A matriarchal society is the organizational theme for the premier chaparral mammal, the big-eared woodrat. The promiscuous female rules her stick pile nest and surrounding territory, giving birth to 2-3 young per litter, with up the five litters per year! The stick house is likely passed down to female offspring along with the defended territory of about a half-acre which offers the opportunity for the establishment of female kin groups. Within a couple months after after a two month weaning weaning period, offspring begin to disperse. Reflective of the woodrat’s social structure, the male youngsters disperse at greater distances from mom’s nest than their female siblings, roaming the chaparral with grumpy attitudes in search of unoccupied turf.

The number of native bees associated with chaparral is significant (most native bees have long antenna). San Diego County alone (which is dominated by chaparral) is home to over 600 species, half of which are found in shrubland plant communities. Since only female bees, wasps, and ants sting, the chaparral is therefore the home to a very large number of powerful women.

7. Wilderness Time Machine

Few places on earth can claim to be a place where one can explore a wilderness untouched by human beings. One such place is the chaparral! As you cast your eyes upon a broad mountainside covered in dense chaparral without roads or trails, you are experiencing a view identical to the first time that spot was viewed by the first humans in California thousands of years ago. How? Simple. What you’re observing is a plant community that was born after the last fire, be it 30 years ago or 150 years ago, just like it was before humans were rambling about. The shrub canopy reforms so quickly, and becomes so dense, it’s nearly impossible for humans to enter. And so it remains, untouched – wilderness.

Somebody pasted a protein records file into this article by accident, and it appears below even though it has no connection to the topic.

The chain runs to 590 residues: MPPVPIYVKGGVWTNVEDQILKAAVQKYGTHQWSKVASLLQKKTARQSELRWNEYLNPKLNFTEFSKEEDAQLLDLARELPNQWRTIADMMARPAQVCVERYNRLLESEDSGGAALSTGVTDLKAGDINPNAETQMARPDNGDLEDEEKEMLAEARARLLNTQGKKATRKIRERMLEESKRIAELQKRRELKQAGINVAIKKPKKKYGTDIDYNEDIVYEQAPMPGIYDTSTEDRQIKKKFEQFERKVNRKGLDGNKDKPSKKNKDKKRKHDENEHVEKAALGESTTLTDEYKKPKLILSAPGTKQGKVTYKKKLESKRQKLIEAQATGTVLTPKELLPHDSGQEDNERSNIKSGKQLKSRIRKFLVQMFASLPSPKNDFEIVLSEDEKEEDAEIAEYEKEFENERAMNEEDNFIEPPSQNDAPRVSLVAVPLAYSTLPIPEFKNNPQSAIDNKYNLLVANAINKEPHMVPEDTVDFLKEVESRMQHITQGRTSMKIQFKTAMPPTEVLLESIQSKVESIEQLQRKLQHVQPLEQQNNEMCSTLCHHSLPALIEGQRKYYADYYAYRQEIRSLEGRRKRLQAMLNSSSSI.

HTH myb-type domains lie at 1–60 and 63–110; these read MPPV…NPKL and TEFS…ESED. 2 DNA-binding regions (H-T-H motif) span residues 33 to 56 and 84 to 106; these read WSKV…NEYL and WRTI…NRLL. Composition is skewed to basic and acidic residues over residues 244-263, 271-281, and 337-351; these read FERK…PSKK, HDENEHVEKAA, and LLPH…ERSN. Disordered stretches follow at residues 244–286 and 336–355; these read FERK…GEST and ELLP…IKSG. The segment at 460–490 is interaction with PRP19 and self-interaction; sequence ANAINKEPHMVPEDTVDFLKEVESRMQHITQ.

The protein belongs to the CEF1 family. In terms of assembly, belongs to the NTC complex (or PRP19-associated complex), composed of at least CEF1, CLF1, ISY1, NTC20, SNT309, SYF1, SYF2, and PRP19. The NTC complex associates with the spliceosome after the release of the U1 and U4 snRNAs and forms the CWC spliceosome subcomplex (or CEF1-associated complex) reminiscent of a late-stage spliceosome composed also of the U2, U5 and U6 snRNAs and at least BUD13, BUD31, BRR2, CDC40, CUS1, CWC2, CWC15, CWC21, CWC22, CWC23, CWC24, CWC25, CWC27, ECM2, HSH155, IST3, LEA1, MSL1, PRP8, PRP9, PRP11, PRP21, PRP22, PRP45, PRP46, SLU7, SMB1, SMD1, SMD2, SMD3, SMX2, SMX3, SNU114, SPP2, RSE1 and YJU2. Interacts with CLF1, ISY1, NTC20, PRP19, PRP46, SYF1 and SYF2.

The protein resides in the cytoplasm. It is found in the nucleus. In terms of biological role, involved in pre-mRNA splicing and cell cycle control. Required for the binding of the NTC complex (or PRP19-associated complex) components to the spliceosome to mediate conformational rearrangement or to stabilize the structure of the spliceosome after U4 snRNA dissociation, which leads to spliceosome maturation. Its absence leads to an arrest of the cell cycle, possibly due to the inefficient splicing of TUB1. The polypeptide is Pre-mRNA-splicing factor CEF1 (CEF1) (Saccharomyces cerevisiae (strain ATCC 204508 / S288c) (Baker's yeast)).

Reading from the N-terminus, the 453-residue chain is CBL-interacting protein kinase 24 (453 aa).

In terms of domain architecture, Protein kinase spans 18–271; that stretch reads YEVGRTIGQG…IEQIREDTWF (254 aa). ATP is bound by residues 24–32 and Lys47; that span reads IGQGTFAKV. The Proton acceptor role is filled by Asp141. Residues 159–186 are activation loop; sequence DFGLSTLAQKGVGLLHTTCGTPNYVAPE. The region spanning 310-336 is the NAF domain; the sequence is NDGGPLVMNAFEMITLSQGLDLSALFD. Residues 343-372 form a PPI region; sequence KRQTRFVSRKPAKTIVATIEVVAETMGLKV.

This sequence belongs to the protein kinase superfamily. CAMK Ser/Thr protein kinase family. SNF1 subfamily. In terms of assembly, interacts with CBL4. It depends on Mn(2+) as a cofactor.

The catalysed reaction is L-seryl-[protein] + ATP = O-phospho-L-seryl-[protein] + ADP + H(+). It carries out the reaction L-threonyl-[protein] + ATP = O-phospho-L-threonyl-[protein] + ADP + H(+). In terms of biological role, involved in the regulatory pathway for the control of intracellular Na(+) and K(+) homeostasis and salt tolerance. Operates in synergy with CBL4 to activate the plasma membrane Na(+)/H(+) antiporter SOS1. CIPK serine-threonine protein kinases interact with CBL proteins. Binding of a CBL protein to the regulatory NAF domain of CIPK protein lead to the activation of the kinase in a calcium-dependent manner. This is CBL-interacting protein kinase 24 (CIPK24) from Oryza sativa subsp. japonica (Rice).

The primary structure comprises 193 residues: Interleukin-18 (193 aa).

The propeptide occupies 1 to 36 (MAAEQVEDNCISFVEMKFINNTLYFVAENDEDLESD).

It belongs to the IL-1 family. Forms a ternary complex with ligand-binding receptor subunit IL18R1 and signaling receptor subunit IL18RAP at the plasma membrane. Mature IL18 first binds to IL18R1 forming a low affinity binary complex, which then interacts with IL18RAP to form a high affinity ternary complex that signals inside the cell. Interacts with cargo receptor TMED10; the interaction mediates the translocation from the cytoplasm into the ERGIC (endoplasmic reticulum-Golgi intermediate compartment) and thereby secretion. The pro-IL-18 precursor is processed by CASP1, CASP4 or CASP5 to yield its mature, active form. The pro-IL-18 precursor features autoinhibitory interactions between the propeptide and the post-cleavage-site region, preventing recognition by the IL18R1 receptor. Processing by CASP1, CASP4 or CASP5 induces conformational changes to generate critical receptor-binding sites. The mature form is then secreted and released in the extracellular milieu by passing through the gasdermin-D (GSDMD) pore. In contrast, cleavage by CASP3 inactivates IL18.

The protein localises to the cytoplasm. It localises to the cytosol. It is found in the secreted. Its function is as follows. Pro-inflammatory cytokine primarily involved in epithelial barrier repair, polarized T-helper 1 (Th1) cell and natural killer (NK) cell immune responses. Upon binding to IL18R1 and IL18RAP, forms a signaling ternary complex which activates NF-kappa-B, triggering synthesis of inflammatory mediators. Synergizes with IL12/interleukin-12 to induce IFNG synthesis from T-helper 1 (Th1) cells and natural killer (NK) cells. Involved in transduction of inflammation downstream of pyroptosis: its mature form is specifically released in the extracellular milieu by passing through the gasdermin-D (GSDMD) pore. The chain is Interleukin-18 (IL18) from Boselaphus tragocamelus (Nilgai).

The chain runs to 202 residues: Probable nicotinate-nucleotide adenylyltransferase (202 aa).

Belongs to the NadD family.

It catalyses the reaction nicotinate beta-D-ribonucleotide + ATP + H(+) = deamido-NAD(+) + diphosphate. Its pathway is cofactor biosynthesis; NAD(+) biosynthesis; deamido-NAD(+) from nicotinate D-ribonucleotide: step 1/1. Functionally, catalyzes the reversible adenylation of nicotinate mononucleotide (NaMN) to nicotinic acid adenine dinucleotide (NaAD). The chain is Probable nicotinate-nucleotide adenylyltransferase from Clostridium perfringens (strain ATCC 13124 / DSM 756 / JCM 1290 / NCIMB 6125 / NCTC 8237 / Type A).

Old-growth chaparral, untouched just like it was thousands of years ago.

8. Pyrogenic Sex

Hiding in the soil for decades are the seeds of dozens of fire-following wildflowers and the bulbs of lilies, mariposa poppies, and early onions. Waiting. Waiting for their old flames to excite their sexual natures. Once the urge is released by the flames, hillsides become a diverse collection wild, floral orgies as thousands of plants emerge from the blackened ground to produce some of the most beautiful sexual structures known to life on earth, flowers. Then it all disappears, patiently waiting for old flames to rekindle the spark.

9. Mediterranean Shape Shifters

After the ground becomes moist from the winter rains and the air is cool, up comes a single, delicate quarter-sized leaf on a fragile petiole. With the onset of summer, the leaf vanishes, dehydrated by the sun and blown away by the dry wind. Months of nothingness, until fall, late fall, when life emerges from the same spot again, but this time on a single, needle-thin black stem with a cluster of tiny buds decorating its top. Soon to open are delicate, ivory flowers, beautifully decorated with light purple veins. Then they too disappear until the soil becomes moist again, encouraging the reemergence of the mysterious single leaves from the dark, naked soil. Jepsonia parryi.

10. The Red Shrubs of Mystery!